Buses no longer have to be boring. CRRC Zhuzhou Institute Co. has recently developed autonomous and semi-autonomous buses. The Autonomous-rail Rapid Transit (ART) system is able to be implemented at a fraction of the cost that it takes to construct lines for a new subway or light rail. The ART system can run with a single car or have 2-5 cars linked, allowing for up to a maximum of ~500 passengers.

The bus follows a guided route via lines painted on the road. This allows for the bus to follow a predetermined route more easily. The bus is equipped with multiple sensors that enable the bus to be able to drive autonomously even without the assistance of the guided dotted lines. A driver can override the system and take an alternate route when the bus notifies the driver that there is a traffic jam ahead.

The bus utilizes data from sensors along the road as well as data from other buses in operation. Sensors give priority to the bus as it approaches red lights, giving the bus green lights along its path. Passengers will be able to get to their destination more quickly.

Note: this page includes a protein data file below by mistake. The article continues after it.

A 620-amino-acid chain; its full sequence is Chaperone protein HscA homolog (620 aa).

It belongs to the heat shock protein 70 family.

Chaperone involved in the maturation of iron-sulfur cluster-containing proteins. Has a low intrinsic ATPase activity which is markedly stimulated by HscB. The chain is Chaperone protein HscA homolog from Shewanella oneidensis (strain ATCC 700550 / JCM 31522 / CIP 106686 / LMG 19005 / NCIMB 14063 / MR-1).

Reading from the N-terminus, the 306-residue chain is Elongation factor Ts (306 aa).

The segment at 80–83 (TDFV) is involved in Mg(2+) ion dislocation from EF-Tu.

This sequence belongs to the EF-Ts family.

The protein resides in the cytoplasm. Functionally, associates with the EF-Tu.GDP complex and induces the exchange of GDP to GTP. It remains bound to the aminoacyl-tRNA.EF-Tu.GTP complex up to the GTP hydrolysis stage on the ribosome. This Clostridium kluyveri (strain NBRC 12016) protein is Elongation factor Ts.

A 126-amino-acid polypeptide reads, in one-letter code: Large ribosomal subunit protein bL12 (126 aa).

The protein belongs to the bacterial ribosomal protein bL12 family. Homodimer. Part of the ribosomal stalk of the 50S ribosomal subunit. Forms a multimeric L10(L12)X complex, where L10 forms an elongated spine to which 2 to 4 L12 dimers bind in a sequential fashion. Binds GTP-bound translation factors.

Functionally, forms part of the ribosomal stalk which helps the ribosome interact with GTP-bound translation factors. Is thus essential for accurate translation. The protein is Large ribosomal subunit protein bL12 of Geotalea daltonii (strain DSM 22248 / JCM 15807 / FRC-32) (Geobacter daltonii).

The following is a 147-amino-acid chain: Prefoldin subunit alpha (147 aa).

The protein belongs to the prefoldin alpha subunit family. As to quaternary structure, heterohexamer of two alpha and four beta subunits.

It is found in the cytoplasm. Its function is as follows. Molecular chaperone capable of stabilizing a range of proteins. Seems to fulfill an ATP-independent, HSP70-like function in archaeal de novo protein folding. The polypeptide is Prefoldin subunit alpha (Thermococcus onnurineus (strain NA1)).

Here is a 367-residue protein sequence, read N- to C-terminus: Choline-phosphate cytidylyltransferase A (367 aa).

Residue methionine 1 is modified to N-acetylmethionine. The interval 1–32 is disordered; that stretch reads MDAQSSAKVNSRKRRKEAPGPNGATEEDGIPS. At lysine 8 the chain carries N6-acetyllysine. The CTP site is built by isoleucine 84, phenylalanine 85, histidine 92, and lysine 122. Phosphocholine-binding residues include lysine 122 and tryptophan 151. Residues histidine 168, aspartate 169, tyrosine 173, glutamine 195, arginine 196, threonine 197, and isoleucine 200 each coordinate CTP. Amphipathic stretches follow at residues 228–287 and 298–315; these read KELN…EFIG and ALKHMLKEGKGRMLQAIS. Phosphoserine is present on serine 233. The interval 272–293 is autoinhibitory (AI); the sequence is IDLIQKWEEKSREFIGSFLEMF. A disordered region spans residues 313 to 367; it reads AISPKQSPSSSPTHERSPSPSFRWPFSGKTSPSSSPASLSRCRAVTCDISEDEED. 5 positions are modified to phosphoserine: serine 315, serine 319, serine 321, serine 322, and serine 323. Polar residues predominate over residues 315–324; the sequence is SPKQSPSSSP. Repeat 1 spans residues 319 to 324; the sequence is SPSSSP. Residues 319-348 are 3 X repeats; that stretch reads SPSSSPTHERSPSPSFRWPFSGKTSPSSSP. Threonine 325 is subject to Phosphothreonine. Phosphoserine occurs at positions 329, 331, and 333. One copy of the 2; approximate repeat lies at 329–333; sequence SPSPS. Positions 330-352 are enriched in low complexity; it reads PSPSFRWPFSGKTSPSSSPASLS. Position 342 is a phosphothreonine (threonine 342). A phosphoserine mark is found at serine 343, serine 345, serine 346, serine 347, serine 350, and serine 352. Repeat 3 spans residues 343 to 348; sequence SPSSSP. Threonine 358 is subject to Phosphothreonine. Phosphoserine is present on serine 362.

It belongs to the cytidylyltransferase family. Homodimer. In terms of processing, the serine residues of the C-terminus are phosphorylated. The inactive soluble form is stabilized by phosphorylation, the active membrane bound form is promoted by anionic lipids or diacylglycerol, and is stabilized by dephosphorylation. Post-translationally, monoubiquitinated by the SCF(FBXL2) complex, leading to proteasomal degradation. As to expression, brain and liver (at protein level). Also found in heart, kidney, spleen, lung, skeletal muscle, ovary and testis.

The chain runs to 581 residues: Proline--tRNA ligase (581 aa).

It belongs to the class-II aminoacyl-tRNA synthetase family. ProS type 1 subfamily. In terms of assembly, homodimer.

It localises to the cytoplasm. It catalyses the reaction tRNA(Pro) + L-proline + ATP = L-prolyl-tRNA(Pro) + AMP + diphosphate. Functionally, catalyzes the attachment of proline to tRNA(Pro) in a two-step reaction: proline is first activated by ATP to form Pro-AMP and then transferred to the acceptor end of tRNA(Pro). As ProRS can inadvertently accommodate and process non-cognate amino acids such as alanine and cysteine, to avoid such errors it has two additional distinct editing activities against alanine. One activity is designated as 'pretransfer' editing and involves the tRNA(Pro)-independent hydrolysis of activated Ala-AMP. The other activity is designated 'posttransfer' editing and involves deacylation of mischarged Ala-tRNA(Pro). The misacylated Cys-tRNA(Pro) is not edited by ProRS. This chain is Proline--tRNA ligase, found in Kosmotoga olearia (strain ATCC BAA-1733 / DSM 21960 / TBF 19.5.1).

Another feature of the bus is that each car has a permanent magnetic motor. This provides a smoother ride compared to traditional buses and allows for the bus to have a tight turning radius which is critical in urban settings.

It is ideal to use a high-occupancy vehicle lane (HOV) or a bus rapid transit (BRT) lane when operating the ART system. With a maximum speed of 43 mph (70 kmh), these buses will be able to travel just as efficiently as subways cars but at a fraction of the cost that it takes to construct rail for subways or light rail.